In her role as CEO of the BFSB Wendy Warren is devoted to increasing the quantity and quality of financial services in The Bahamas. In a frank interview with the Caribbean Review she considers what The Bahamas must do to maintain its position on the global financial stage.
IFC: How is business in The Bahamas?
Wendy Warren: All hands are on deck and focused on sustaining the business sector through the challenges dominating western economies. Efforts are ongoing to prepare the various sectors to take advantage of growth in various countries, first in this region and in growth economies in the East, such as China. The financial sector remains profitable but has not been exempt from the impact of cost constraints and consolidation.
IFC: Is The Bahamas diversifying into new niche areas?
WW: Market responsiveness has played a key role in maintaining the strongest possible competitive position for The Bahamas in financial services. Evolving international standards and client requirements have become everyday factors in financial services and it is paramount that legislation and regulation reflect marketplace demands and, where possible, stay ahead of the curve of change.
The Bahamas has been very active in this regard.
The Bahamas Executive Entity Bill 2011 for example is designed specifically to carry out executive functions in wealth structuring. It is an innovative vehicle tailored for private clients and it is anticipated that it will become an attractive tool for high net worth individuals and families seeking to manage their wealth. It will also provide a valuable tool in the industry for corporate governance and succession planning.
The Arbitration Act 2009 and Arbitration (Foreign Arbitration Awards) Act 2009, both of which became law in 2010, recognise the global trend toward dispute resolution and places The Bahamas in a position to deal effectively with these matters.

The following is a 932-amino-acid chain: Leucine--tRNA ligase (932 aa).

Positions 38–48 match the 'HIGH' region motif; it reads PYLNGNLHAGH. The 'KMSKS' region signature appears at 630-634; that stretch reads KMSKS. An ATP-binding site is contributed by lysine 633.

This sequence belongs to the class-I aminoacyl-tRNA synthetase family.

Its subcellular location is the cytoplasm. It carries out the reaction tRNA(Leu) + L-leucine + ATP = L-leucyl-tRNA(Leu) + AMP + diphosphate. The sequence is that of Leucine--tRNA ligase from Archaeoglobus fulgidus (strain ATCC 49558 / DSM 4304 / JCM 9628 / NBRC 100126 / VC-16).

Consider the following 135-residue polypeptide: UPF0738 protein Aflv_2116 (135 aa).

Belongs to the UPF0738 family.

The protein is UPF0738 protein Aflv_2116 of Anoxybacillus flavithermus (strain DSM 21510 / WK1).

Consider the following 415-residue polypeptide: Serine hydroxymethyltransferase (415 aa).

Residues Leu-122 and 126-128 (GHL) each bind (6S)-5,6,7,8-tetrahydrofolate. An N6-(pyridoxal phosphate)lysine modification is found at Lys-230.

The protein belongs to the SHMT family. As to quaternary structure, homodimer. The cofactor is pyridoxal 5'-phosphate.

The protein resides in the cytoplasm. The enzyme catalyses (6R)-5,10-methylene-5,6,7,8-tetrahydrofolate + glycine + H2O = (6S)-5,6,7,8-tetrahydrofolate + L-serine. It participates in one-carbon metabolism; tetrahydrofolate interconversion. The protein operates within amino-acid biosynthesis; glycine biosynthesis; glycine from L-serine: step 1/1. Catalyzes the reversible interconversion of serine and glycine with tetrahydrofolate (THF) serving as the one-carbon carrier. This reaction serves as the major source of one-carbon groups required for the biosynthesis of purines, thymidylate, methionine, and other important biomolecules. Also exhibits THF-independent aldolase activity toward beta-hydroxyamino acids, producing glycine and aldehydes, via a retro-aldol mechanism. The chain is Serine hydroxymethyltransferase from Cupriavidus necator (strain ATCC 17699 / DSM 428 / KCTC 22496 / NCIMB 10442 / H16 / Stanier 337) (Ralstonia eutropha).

Another example is the Securities Industry Act & Regulations. The new legislation will enhance the reputation of The Bahamas in the international financial services and capital markets industries, and will meet the ‘principles and objectives’ set by the International Association of Securities Commissions (IOSCO). Included in reforms under the SIA are the registration of industry participants by function rather than practice; provisions for information sharing for regulatory purposes; enhancement of the SCB’s regulatory and investigative powers; simplification of the disciplinary process; and greater minority shareholder protection. Of note, entities incorporated or registered under the Companies Act as well as the International Business Companies Act, 2000 will be eligible to apply for registration to conduct securities business under provisions of the new Act.
IFC: What is / will be the impact on The Bahamas of US compliance demands such as FATCA and the HIRE legislation?
WW: Operating from the closest non-contiguous financial centre to the United States, the international institutions which have operations in The Bahamas are well aware of the costs and implications of servicing clients connected to the USA as a result of FATCA, US Securities Rules, HIRE FBAR and other information filings. As does the Government. It is recognised that compliance is a key factor in any cross border wealth management business activity, whether it relates to the United States or any other country. BFSB and the various professional industry associations have undertaken a series of initiatives to ensure that local practitioners are kept abreast of developments such as FATCA, for example, and the Big 4 accounting firms, in particular, have been aggressive in keeping clients informed and in ensuring they are prepared to meet compliance issues.
IFC: How is the relationship between the OECD Global Forum and other global governance bodies and The Bahamas?
WW: The Bahamas has demonstrated that as a sovereign nation it is an active contributor to the discussion on a range of global matters and that it is determined to act in a responsible manner. In particular, The Bahamas is an active participant in the international dialogue concerning the regulation of international financial services.
Specific to the dialogue on cooperation in tax matters, The Bahamas has been an effective member in the Global Forum and on its various sub-committees. Based on its energetic engagement, The Bahamas in September 2009 was elected to membership of the OECD Peer Review Group -- a group comprising selected members of a re-vamped OECD Global Forum. The selection of Bahamian Prime Minister, the Rt Hon Hubert Ingraham, to chair the Boards of Governors of the International Monetary Fund (IMF) and World Bank Group (WBG) for 2011 also reflects favourably on The Bahamas in international circles.
To be certain, the Government of The Bahamas is committed to safeguarding this important segment of the Bahamian economy by ensuring that The Bahamas remains a well regulated jurisdiction which meets evolving standards for offering international financial services.
IFC: What is the importance or otherwise of TIEAs and the OECD Peer Reviews?